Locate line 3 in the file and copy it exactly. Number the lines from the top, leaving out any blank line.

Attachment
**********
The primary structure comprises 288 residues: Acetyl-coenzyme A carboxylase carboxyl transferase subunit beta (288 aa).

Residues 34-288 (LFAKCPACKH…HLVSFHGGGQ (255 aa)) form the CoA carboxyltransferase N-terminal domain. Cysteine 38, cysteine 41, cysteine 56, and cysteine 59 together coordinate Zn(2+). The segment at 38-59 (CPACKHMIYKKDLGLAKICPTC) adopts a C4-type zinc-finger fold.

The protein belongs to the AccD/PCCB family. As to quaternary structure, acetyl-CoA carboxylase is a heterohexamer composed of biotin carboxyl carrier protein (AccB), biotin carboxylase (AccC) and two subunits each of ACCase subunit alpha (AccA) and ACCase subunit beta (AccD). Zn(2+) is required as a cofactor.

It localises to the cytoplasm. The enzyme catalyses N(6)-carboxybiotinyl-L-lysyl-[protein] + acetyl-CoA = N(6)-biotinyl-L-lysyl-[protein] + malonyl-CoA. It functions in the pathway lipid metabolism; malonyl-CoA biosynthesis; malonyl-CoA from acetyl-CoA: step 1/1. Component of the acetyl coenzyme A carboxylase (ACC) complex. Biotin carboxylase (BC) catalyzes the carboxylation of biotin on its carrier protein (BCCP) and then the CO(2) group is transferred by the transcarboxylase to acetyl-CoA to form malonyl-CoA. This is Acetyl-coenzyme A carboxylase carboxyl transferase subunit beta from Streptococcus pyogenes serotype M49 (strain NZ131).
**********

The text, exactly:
The protein belongs to the AccD/PCCB family. As to quaternary structure, acetyl-CoA carboxylase is a heterohexamer composed of biotin carboxyl carrier protein (AccB), biotin carboxylase (AccC) and two subunits each of ACCase subunit alpha (AccA) and ACCase subunit beta (AccD). Zn(2+) is required as a cofactor.